I was able to stop and see a statue though that looked like a soldier being protected by his guardian angel. On each side was a flag, the well known red and white one on the right and a half blue – half green with an orange cross on the left. Down the street, on a corner, stands the Katskhi Monastery. From the tattered sign, I’m able to gather that the church was built over 1,000 years ago, was burned and rebuilt twice, the roof of the dome is like a half-open umbrella, and that hundreds of books were rewritten here. I took a minute or five too long appreciating the outside to even get a peek at the inside. When the woman was getting picked up by her husband, he asked something and she looked back at me as the answer as I scurried through the gate so she could lock up.
The low-air light on the dashboard comes on and I pull over to a gas station, most equipped with air, tires, fluids, and other car essentials like water, snacks, and coffee are to the drivers. The guy restarts the car in an attempt to reset the symbol. Then he holds the unlock button on the key fob until all the windows roll down. It’s a neat trick but it won’t be helping with the tires. On the second stop, I went up to a shop window and held my phone up for the five guys to read and one guy got up from the card game. He checked the tires and told me to circle the lot and said I was good to go.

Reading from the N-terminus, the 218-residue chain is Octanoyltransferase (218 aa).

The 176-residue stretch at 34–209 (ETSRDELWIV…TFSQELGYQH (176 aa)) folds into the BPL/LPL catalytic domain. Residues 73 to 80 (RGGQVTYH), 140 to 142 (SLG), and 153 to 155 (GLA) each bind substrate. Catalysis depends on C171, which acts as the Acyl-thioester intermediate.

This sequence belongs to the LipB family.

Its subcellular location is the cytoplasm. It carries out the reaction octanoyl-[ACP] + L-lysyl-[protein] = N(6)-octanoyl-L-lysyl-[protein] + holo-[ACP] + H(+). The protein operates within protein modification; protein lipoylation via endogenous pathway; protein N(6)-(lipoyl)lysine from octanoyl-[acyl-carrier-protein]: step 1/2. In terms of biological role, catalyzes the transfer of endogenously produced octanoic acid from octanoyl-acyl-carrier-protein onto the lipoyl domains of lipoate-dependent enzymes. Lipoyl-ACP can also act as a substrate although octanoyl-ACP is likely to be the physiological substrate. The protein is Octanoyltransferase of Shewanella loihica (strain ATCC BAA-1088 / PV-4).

I wish I could’ve just trusted their judgment but I didn’t want to be left stranded somewhere so I went to a third gas station and this guy didn’t read Georgian. I didn’t feel like taking the time to get onto his wifi to change to Russian, so I continued on to get an actual third opinion from another guy who agreed with the first two. Then I had a guy inside the shop offer me his tour guide services. I thought he was trying to sell me food or a boat, so I’m sure that would have been an interesting experience.
I had plans to see some places tonight in Kutaisi but with the tire issue, sprinkling rain, and still needing to find a room I decide the attractions can wait until morning. I knocked on a door, rattled a gate, and the third place was in ruins. I was on my way to another guest house and stopped at Hotel Rio because I saw the sign and parking for three, possibly six if I got blocked in. The two Russian girls walked me down the long hall to room 7 with a single bed and told me 40 for the night after they searched to make sure the translation was right. I thanked them and grabbed my bag from the car and what’s left of my bread, that’s now the size of my hand.
The girls offered me tea and coffee and came down to my room to turn the heat on. I wish they could do the same in the bathroom, where the door seal keeps the cold air and water tightly within, so I’m hoping the hot water warms the freezing floor. As I wait for my room to warm up a bit so I can start to remove my coat and boots I look up at the heater that reads, “Don’t put your hand into the air outlet.” I trim my two chipped nails and get some semi-warm tea down the hall, in my socks, to drink while I talk with Caleb as he walks home with John and Justin, a coworker and his husband.